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Decades before spaghetti westerns, Italians fell in love with an image of the American West carried across the sea by Buffalo Bill Cody’s Wild West Show. Cody’s 1890 tour of Italy sparked some media-frenzy controversy, that best kind of promotion. The bewhiskered showman had insisted that Americans were the best cowboys in the world. Thus was born la sfida (the challenge), which pitted Cody’s colt-ropers against Italian butteri, mounted herders who worked in the Maremma and Pontine marshes. The Italians believed they won, but Cody seems to have played fast and loose with the rules—and historian Renee M. Laegreid writes that la sfida has been cited as an example of American perfidy by Italian critics of the US ever since.

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Politics aside, Italians nevertheless took strongly to Cody. His show’s 1906 tour was an even bigger success and travelled to more places on the peninsula. There were even silent documentaries about Cody’s visit, including L’arrivo di Buffalo Bill a Roma (1906). Through the 1920s, dime novels, many starring a Cody character, were translated for Italian readers. Italians started writing their own original Westerns, and, miracolo! a weekly serial of the early 1940s postulated that Cody was actually an Italian named Domenico Tombini transplanted to out West.

After Cody, it was American movies that cemented the fantasy of the wild west in Italy, as they did elsewhere in the world. For a long time, it was a one-way flow. But then, starting in the 1960s, Sergio Leone and others started making what became called “spaghetti westerns” because of their Italian connection. The journey of American TV cowboy Clint Eastwood to movie stardom went through the wild west of…Spain, which stood in for the American West in such Italian/Spanish/German co-productions as A Fistful of Dollars (1964), For a Few Dollars More (1965), and The Good, the Bad, and the Ugly (1966). (Spanish participation and locations beg the question: why aren’t they called “paella westerns”?)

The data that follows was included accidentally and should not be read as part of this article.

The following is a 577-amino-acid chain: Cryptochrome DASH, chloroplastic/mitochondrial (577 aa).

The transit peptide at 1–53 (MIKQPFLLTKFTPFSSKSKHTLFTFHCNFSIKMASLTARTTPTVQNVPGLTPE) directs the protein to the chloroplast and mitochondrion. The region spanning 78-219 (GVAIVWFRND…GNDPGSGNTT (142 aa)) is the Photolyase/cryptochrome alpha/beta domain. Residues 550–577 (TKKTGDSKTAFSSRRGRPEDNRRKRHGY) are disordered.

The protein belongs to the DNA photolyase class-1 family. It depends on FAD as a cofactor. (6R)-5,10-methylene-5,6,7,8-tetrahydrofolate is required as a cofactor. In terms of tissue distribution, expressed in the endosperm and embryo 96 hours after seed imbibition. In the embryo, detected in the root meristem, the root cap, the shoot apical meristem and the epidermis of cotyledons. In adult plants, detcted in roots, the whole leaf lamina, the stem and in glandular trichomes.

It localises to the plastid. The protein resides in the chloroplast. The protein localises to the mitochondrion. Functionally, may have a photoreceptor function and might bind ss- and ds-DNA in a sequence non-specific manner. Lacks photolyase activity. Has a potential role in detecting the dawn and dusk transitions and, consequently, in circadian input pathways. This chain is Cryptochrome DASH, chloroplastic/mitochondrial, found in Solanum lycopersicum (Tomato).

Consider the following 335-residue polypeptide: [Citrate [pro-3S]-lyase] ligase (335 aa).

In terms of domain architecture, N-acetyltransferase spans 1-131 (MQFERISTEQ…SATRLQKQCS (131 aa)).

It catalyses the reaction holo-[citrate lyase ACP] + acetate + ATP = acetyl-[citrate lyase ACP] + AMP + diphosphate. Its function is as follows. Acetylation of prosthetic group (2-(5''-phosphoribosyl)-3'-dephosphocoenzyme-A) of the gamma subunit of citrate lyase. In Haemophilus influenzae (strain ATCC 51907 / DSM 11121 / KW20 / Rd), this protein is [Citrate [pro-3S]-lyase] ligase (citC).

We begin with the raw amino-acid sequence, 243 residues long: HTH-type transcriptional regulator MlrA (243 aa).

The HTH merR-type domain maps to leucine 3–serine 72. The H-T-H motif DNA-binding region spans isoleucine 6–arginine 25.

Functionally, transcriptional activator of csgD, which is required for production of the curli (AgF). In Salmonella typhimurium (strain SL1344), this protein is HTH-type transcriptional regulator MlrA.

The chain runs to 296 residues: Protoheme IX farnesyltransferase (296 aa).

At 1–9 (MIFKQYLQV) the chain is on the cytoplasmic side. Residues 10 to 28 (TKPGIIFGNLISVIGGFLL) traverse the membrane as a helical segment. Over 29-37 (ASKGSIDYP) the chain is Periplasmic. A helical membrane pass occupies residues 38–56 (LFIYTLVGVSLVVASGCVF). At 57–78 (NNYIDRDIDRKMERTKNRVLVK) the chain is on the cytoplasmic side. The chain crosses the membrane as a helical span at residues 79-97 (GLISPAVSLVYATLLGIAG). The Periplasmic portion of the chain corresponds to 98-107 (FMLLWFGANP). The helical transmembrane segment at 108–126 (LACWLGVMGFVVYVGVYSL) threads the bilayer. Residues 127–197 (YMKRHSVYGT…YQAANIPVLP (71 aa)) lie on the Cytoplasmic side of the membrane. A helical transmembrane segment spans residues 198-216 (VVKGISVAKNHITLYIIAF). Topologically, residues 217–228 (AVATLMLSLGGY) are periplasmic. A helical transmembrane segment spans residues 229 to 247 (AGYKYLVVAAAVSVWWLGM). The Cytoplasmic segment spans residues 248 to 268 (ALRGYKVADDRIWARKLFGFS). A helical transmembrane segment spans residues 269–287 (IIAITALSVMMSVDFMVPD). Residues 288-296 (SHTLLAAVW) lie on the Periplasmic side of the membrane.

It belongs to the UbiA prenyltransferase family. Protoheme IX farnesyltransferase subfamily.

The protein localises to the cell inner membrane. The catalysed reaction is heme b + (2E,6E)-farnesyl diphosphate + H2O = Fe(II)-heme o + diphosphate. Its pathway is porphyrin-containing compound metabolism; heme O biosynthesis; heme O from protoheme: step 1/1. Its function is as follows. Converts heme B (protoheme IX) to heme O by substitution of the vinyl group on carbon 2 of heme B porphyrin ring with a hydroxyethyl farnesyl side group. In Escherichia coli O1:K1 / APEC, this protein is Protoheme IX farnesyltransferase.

While Germans are famous for being obsessed with Native Americans, Italians identified with cowboys. Not the historic cowboys, who were only briefly relevant to the history of the American West, but the fantasy cowboys of Buffalo Bill and Hollywood.

“To Italian rodeo enthusiasts, the American cowboy represents a sense of fair play, recognition based on personal merit rather than class or wealth, and strong connection to horses and the outdoors,” writes Laegreid.

Italian rodeo is a real thing, as is the fascination with the American Quarter Horse, a breed in such demand that they have been shipped over for those that can afford them.

Laegreid describes the Cowboys’ Guest Ranch, located between Milan and Genoa, as one of the epicenters of the Italian western craze. For children, the ranch has an associated Cowboyland theme park, and one of the ranch’s owners has even developed an elementary school curriculum on the American West. The ranch runs rodeos on Professional Rodeo Cowboys Association (PRCA) lines, right down to restricting women’s participation to one event: barrel racing. In 2005, American barrel racing champion Shannon Kerr moved to Italy and inspired a big increase in Italian women and girls competing in the event. The Cowboys’ Guest Ranch show, Laegried reports, is very much like Buffalo Bill’s, only instead of actual Native Americans (too expensive), the Indians are portrayed by French performers.

Spaghetti westerns were darker, more violent, and highlighted antiheroes much more than traditional Hollywood westerns. If the traditional western was a white hat/black hat celebration of white civilization taming the frontier, spaghetti westerns were at heart revisionist, anti-western westerns. Of course, Hollywood made anti-western westerns as well, especially in the 1960s and beyond. Critiquing the old myths became the name of the game, with participants including Clint Eastwood, as director and actor (see Unforgiven, 1992).

The history of the American West, in other words, has been re-written in the last half century, popularly as well as academically. But these revisions haven’t translated. Italian western and rodeo fans, writes Laegried, “seem to have little interest in exploring the untoward side of America’s western past or present.”

An “uncritical acceptance of a myth” of the Old West is alive and well and living in Italy.

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Western Historical Quarterly, Vol. 45, No. 4 (Winter 2014), pp. 411–428
Oxford University Press